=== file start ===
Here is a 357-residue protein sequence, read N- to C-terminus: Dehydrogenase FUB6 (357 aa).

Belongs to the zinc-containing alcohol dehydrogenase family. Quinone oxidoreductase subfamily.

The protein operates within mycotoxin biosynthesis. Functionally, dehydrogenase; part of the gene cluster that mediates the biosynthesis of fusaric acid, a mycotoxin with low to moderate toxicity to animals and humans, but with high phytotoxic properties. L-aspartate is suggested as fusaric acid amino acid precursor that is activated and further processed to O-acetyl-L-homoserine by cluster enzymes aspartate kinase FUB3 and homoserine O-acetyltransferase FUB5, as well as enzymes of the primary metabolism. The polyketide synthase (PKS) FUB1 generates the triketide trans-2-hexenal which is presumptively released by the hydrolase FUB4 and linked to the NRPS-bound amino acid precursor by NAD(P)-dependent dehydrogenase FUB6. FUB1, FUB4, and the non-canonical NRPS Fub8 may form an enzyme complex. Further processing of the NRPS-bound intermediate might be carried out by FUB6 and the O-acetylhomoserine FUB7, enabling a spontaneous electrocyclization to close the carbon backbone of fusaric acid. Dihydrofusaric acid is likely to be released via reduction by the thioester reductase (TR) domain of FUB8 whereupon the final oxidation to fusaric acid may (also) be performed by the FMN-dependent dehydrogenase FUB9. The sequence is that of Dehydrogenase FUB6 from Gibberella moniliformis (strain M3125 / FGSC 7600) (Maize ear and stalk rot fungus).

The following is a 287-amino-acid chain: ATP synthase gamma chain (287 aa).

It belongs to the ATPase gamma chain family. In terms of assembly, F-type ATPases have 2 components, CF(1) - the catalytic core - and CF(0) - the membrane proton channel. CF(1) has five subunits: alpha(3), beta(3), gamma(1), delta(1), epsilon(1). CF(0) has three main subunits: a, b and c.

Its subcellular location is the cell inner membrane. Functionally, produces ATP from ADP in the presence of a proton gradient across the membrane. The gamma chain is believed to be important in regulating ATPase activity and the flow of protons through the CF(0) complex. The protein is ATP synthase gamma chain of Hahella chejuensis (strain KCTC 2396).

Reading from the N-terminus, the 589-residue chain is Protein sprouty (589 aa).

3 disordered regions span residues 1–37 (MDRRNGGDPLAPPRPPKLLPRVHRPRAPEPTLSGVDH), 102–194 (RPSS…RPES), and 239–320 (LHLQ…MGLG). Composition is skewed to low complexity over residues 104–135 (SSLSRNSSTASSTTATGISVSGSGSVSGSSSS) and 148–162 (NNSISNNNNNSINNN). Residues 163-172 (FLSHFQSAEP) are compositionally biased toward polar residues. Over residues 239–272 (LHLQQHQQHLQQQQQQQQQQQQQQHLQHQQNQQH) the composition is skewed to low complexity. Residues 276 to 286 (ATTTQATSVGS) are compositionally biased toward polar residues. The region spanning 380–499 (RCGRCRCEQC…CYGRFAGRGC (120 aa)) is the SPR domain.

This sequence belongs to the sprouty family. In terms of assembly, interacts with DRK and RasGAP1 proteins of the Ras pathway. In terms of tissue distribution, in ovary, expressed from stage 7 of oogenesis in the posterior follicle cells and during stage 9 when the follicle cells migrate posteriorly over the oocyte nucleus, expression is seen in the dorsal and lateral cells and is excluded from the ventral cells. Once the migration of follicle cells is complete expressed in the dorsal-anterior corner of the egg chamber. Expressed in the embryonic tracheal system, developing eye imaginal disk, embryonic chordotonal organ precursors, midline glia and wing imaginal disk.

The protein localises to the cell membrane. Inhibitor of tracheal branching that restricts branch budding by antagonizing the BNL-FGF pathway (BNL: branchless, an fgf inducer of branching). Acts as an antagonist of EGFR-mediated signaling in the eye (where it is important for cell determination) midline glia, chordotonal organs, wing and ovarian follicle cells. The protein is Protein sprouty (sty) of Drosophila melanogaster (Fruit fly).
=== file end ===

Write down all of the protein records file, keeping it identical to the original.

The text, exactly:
Here is a 357-residue protein sequence, read N- to C-terminus: Dehydrogenase FUB6 (357 aa).

Belongs to the zinc-containing alcohol dehydrogenase family. Quinone oxidoreductase subfamily.

The protein operates within mycotoxin biosynthesis. Functionally, dehydrogenase; part of the gene cluster that mediates the biosynthesis of fusaric acid, a mycotoxin with low to moderate toxicity to animals and humans, but with high phytotoxic properties. L-aspartate is suggested as fusaric acid amino acid precursor that is activated and further processed to O-acetyl-L-homoserine by cluster enzymes aspartate kinase FUB3 and homoserine O-acetyltransferase FUB5, as well as enzymes of the primary metabolism. The polyketide synthase (PKS) FUB1 generates the triketide trans-2-hexenal which is presumptively released by the hydrolase FUB4 and linked to the NRPS-bound amino acid precursor by NAD(P)-dependent dehydrogenase FUB6. FUB1, FUB4, and the non-canonical NRPS Fub8 may form an enzyme complex. Further processing of the NRPS-bound intermediate might be carried out by FUB6 and the O-acetylhomoserine FUB7, enabling a spontaneous electrocyclization to close the carbon backbone of fusaric acid. Dihydrofusaric acid is likely to be released via reduction by the thioester reductase (TR) domain of FUB8 whereupon the final oxidation to fusaric acid may (also) be performed by the FMN-dependent dehydrogenase FUB9. The sequence is that of Dehydrogenase FUB6 from Gibberella moniliformis (strain M3125 / FGSC 7600) (Maize ear and stalk rot fungus).

The following is a 287-amino-acid chain: ATP synthase gamma chain (287 aa).

It belongs to the ATPase gamma chain family. In terms of assembly, F-type ATPases have 2 components, CF(1) - the catalytic core - and CF(0) - the membrane proton channel. CF(1) has five subunits: alpha(3), beta(3), gamma(1), delta(1), epsilon(1). CF(0) has three main subunits: a, b and c.

Its subcellular location is the cell inner membrane. Functionally, produces ATP from ADP in the presence of a proton gradient across the membrane. The gamma chain is believed to be important in regulating ATPase activity and the flow of protons through the CF(0) complex. The protein is ATP synthase gamma chain of Hahella chejuensis (strain KCTC 2396).

Reading from the N-terminus, the 589-residue chain is Protein sprouty (589 aa).

3 disordered regions span residues 1–37 (MDRRNGGDPLAPPRPPKLLPRVHRPRAPEPTLSGVDH), 102–194 (RPSS…RPES), and 239–320 (LHLQ…MGLG). Composition is skewed to low complexity over residues 104–135 (SSLSRNSSTASSTTATGISVSGSGSVSGSSSS) and 148–162 (NNSISNNNNNSINNN). Residues 163-172 (FLSHFQSAEP) are compositionally biased toward polar residues. Over residues 239–272 (LHLQQHQQHLQQQQQQQQQQQQQQHLQHQQNQQH) the composition is skewed to low complexity. Residues 276 to 286 (ATTTQATSVGS) are compositionally biased toward polar residues. The region spanning 380–499 (RCGRCRCEQC…CYGRFAGRGC (120 aa)) is the SPR domain.

This sequence belongs to the sprouty family. In terms of assembly, interacts with DRK and RasGAP1 proteins of the Ras pathway. In terms of tissue distribution, in ovary, expressed from stage 7 of oogenesis in the posterior follicle cells and during stage 9 when the follicle cells migrate posteriorly over the oocyte nucleus, expression is seen in the dorsal and lateral cells and is excluded from the ventral cells. Once the migration of follicle cells is complete expressed in the dorsal-anterior corner of the egg chamber. Expressed in the embryonic tracheal system, developing eye imaginal disk, embryonic chordotonal organ precursors, midline glia and wing imaginal disk.

The protein localises to the cell membrane. Inhibitor of tracheal branching that restricts branch budding by antagonizing the BNL-FGF pathway (BNL: branchless, an fgf inducer of branching). Acts as an antagonist of EGFR-mediated signaling in the eye (where it is important for cell determination) midline glia, chordotonal organs, wing and ovarian follicle cells. The protein is Protein sprouty (sty) of Drosophila melanogaster (Fruit fly).